What is Macrosomia?
Simply put, macrosomic babies are large babies—oftentimes the term macrosomia is used interchangeably with the term “large for gestational age.” Macrosomia is a condition in which a fetus or newborn weighs more than 4,000 grams (although risk of morbidity increase sharply at 4,500 grams). This additional weight creates dangerous pregnancy conditions and makes vaginal delivery very difficult. Macrosomia puts infants at risk for lifelong injuries including cerebral palsy, Erb’s palsy, hypoxic ischemic encephalopathy (HIE), brain bleeds, and other traumatic injuries.
Did your child’s cerebral palsy or permanent injury result from macrosomia? If so, you may have grounds for a medical malpractice injury claim. Call our Michigan macrosomia and birth injury lawyers toll-free at (888) 592-1857 or complete this contact form, and we will evaluate your case for free. Should Michigan Cerebral Palsy Attorneys take your case, we will not charge you until we win or settle.
What Causes Macrosomia?
Most cases of fetal macrosomia occur when the fetus receives too many nutrients—in these cases, the mother will have conditions like diabetes (particularly gestational diabetes) or obesity. However, in some other scenarios the baby has a medical condition responsible for speeding up fetal growth.
What Are the Risk Factors for Macrosomia?
As mentioned, the leading risk factors for macrosomia are maternal obesity, diabetes, or weight gain, but a number of other influences may put a baby at risk for developing macrosomia. Since so many factors may lead to macrosomia, it is important for physicians to closely monitor the mother and baby for the condition. The major risk factors for macrosomia include:
- Maternal or gestational diabetes: Because diabetes increases the mother’s blood sugar and insulin levels, both gestational diabetes and type 2 diabetes can stimulate fetal growth and cause a baby to become very large for its gestational age.
- Maternal obesity: When a mother is obese or gains weight excessively during her pregnancy, additional nutrients may pass to the baby and stimulate fetal growth.
- Previous delivery of a macrosomic baby
- Previous pregnancies: The risk of fetal macrosomia increases with each pregnancy—in fact, each successive pregnancy grows by up to 4 ounces (120 grams) up to the fifth pregnancy.
- Post term pregnancy: Pregnancies extending beyond 40 weeks often produce macrosomic babies because the babies continue to grow beyond normal gestational ages.
- Multiple gestations / Twins: Being pregnant with multiple babies increases chances of macrosomia.
- Advanced maternal age: Mothers over the age of 35 are more likely to have a baby with macrosomia.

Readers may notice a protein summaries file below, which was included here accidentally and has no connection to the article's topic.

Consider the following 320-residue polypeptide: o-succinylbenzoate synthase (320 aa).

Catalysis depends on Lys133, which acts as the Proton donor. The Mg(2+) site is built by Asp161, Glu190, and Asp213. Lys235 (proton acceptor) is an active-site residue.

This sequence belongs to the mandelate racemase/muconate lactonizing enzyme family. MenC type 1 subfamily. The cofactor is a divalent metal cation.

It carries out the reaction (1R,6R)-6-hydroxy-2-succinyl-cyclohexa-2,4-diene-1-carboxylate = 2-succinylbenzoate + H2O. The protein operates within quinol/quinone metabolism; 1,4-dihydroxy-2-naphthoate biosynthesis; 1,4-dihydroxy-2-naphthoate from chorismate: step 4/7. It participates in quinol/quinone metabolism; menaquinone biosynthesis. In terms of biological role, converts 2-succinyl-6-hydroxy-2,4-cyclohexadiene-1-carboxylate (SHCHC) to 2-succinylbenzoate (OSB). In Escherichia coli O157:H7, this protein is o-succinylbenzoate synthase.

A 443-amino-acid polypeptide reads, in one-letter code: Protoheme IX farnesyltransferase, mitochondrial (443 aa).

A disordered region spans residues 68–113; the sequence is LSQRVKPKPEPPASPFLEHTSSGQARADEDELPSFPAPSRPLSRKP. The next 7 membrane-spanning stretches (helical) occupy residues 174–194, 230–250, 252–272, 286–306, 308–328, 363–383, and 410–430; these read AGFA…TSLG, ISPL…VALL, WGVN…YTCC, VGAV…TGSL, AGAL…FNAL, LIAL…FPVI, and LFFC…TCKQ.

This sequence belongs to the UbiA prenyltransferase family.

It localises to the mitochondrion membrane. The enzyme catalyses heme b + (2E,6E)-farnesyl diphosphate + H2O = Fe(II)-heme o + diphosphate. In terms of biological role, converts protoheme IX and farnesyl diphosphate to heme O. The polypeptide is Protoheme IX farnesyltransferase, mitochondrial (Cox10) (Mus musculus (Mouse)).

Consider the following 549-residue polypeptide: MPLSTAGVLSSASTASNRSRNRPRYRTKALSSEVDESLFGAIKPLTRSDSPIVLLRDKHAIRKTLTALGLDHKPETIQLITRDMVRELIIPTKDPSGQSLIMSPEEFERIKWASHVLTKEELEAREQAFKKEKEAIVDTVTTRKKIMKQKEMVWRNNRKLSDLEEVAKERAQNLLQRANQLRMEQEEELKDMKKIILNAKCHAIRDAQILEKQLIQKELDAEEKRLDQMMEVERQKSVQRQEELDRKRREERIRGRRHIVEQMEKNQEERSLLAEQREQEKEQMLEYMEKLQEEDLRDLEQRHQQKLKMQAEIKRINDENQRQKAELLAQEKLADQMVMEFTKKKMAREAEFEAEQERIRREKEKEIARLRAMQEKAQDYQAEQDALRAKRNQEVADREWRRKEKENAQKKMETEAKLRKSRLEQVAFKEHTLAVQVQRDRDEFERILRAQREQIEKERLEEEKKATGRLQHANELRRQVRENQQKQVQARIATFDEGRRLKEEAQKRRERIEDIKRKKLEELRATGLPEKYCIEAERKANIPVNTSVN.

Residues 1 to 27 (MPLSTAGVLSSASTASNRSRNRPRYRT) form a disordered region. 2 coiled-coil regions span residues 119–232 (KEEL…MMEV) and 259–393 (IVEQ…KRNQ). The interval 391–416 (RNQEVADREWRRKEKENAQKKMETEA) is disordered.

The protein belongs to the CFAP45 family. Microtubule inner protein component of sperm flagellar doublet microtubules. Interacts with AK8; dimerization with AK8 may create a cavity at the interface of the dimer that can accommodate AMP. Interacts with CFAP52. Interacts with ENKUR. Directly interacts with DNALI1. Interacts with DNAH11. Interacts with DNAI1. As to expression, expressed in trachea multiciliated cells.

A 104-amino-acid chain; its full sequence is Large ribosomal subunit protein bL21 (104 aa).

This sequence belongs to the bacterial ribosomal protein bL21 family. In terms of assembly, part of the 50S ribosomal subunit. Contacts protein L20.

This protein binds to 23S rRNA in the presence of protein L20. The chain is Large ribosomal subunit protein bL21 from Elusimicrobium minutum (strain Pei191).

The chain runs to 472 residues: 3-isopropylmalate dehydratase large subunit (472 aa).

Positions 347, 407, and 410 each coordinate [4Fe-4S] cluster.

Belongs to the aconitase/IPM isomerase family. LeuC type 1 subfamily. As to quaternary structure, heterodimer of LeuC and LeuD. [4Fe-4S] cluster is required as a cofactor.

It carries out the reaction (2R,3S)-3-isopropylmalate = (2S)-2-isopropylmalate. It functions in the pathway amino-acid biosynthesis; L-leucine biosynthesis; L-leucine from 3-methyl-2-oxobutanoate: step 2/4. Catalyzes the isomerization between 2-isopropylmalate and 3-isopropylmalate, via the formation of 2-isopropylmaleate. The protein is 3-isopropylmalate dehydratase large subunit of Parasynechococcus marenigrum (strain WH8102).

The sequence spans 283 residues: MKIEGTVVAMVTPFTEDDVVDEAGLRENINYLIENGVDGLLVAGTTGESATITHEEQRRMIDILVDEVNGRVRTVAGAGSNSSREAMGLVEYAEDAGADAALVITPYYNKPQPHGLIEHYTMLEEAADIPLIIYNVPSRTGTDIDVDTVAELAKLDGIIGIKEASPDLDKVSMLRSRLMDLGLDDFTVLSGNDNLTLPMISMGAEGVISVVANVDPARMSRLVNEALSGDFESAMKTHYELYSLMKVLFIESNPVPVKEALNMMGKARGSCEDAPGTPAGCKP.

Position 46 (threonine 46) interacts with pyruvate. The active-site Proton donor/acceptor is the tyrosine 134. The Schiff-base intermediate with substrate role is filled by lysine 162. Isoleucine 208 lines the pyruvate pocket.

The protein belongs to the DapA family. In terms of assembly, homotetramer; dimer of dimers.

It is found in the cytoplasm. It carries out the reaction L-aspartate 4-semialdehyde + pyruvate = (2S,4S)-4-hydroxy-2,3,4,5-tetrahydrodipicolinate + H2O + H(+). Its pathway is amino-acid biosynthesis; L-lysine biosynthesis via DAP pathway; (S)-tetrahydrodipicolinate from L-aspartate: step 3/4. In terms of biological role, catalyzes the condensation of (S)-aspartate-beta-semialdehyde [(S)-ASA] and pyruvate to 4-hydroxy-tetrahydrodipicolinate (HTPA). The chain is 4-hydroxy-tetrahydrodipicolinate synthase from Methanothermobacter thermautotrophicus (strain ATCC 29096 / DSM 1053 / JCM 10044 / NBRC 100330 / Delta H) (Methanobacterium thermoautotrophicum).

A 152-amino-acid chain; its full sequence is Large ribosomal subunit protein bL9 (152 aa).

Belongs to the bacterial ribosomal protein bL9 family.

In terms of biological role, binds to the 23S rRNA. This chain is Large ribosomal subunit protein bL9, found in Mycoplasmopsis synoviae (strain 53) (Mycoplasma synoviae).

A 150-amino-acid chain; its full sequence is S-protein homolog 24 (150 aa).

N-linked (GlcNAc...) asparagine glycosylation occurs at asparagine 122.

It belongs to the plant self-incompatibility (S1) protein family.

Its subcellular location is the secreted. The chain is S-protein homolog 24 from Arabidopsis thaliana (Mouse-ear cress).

- Male baby: Male babies tend to weigh more at birth than females.
- Genetic factors: Taller, heavier parents tend to have larger babies.
- Use of antibiotics during pregnancy: Antibiotics like amoxicillin and pivampicillin put babies at risk for macrosomia.
- Congenital anomalies: Certain inherited conditions may increase a baby’s chances of developing macrosomia.
- Genetic overgrowth disorders: Disorders such as Sotos syndrome, a condition characterized by excessive growth during the first two to three years of life, increase the risk of macrosomia.
What Complications Are Associated with Macrosomia?
- Injuries from forceps and vacuum extractors: Physicians may use delivery instruments like vacuum extractors and forceps to assist a large baby through the birth canal. When used incorrectly, the extreme forces on a baby’s head may result in intracranial hemorrhages, blood clots causing stroke, brain damage, seizures, ischemia, brachial plexus injuries, and cerebral palsy.
- Brachial plexus injuries: Erb’s palsy occurs when the brachial plexus nerve (a nerve in the upper arm) and the neck tear from the excessive downward traction imposed when a baby is caught in the birth canal. This situation can cause umbilical cord compression within the birth canal, depriving the baby of oxygen and possibly leading to permanent injuries like hypoxic ischemic encephalopathy (HIE).
- Hypoxic ischemic encephalopathy (HIE): Severe oxygen deprivation to the baby’s brain results in cell death and permanent injuries such as cerebral palsy, seizures, and learning disabilities. Often macrosomic babies are too large to fit through the birth canal, so they may get stuck and lose the flow of important oxygenated blood.